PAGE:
|year/years||anno / anni||ahn-noh / ahn-nee|
|next year||l'anno prossimo||lahn-noh pross-see-moh|
|last year||l'anno scorso||lahn-noh skor-soh|
|season/seasons||stagione / stagioni||stah-jee-oh-neh / stah-jee-oh-nee|
|holiday (holy day)||giorno festivo||jeor-noh fes-tee-voh|
Be sure to notice which words are masculine or feminine as you practice.
How to Learn the Months in Italian
Review with flashcards
If you want a quick way to remember the months in Italian, you can make flashcards and then review them using spaced repetition.
Spaced repetition is a handy technique that’s often used in language learning. You start out with reviewing a card daily, and then every few days, every week and so on, with the time interval increasing until the card becomes part of your long-term memory.
You can try this out for any vocabulary, especially time-related ones such as months and seasons (which can be tricky to remember all at once)! One resource for this is the FluentU Italian program.
FluentU can instantly generate Italian flashcards for you—just type in the Italian word, and you’ll get a flashcard that includes the pronunciation, meaning, example sentences and even video clips that use that word.
In fact, it has a flashcard deck already for the months of the year:
It also schedules regular reviews for you, and it features hundreds of authentic Italian videos that teach essential vocabulary, with personalized quizzes included.
For on-the-go studying, FluentU has a mobile app, too (Android or iOS).
Sing along to popular songs
Many school-aged children learn catchy songs to memorize the months in Italian and to remember which months contain 30 days. As you start learning Italian, children’s didactic material can be really helpful.
Do you remember the childhood song that begins: 30 days hath September, April, June and November…? The same song exists in Italian!
Listening to the popular children’s song “I Mesi Dell’anno” (The Months of the Year) is another easy way to practice saying each month in Italian:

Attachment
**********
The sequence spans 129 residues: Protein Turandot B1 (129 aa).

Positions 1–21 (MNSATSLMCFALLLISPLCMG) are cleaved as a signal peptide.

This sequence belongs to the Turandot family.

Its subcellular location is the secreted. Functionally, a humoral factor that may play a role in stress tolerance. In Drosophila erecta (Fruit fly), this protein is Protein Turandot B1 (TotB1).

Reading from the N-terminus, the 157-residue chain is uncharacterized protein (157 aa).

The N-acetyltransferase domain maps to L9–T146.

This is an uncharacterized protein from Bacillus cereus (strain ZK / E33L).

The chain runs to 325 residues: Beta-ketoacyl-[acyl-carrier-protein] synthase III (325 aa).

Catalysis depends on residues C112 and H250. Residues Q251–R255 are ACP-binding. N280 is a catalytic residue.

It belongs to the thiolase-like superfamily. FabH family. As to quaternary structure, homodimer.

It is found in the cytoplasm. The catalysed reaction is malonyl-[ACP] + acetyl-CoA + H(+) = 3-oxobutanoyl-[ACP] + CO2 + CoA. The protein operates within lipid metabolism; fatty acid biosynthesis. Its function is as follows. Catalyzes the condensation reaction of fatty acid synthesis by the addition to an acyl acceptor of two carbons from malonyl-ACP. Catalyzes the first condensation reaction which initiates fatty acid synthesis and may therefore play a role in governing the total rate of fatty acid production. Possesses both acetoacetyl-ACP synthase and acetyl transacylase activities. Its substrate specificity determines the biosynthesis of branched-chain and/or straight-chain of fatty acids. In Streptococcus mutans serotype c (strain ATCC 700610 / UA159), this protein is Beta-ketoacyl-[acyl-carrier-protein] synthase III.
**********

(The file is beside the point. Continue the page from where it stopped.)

If you want to give your listening skills a test, there’s also a version without subtitles.
As you advance, listening to more age-appropriate songs will provide suitable practice. Try listening to the following Italian songs that feature months of the year:
- The rendition of “La pioggia di marzo” (The Waters of March) from pop singer Mina
- The hit song “Nove Maggio” (May 9) by Neapolitan rapper Liberato
- The ballad “Agosto” (August) from indie-rock band “Perturbazione”
How to Use an Italian Calendar
There are two kinds of calendars in Italian culture: the regular Gregorian calendar and the Saint Day calendar.
Both follow the same months and days of the year, but the Saint Day calendar lists the names of saints for each day. The good news is, both are beneficial for learning the months in Italian!
Download and print an Italian calendar to practice saying the date every morning. As you can imagine, knowing the numbers in Italian is important for formulating dates.
To say the date in Italian, follow this simple formula:
Oggi è (today is) number + month.
For example, oggi è il 27 marzo (today is March 27).
There are two important things to note:
- First, the date always comes before the month in Italian.
- Second, you don’t capitalize the months in Italian.
For the first day of the month, you use the ordinal number for one: primo. For example, oggi è il primo marzo (today is the first of March).
Saint Day calendar
A Saint Day calendar can also be a fun way to practice months in Italian. In Italy (and across the Roman Catholic world), each day has an associated saint.
These calendars are culturally important in Italy because people celebrate their name days. Since each saint has a specific day, your birthday also belongs to a saint. The Saint Day that’s also your birthday is known as your “name day.”
In Italian, this is called an onomastico (name day). For example, if your name is Anthony (or Antonio), you celebrate your name day on 13 giugno (June 13).
You would say:
Il mio onomastico è il 13 giugno (My name day is June 13).
Practice the months in Italian by consulting the Saint Day calendar and discover which saint shares your birthday (and your friends’)!
Now that you’ve learned the mesi (months) and stagioni (seasons) in Italian, it’s time to truly experience them. The best way to start is to practice daily. Don’t be afraid to talk to yourself and use free language apps online.
Before you know it, you’ll be experiencing each month of the year as if you were already in bella Italia!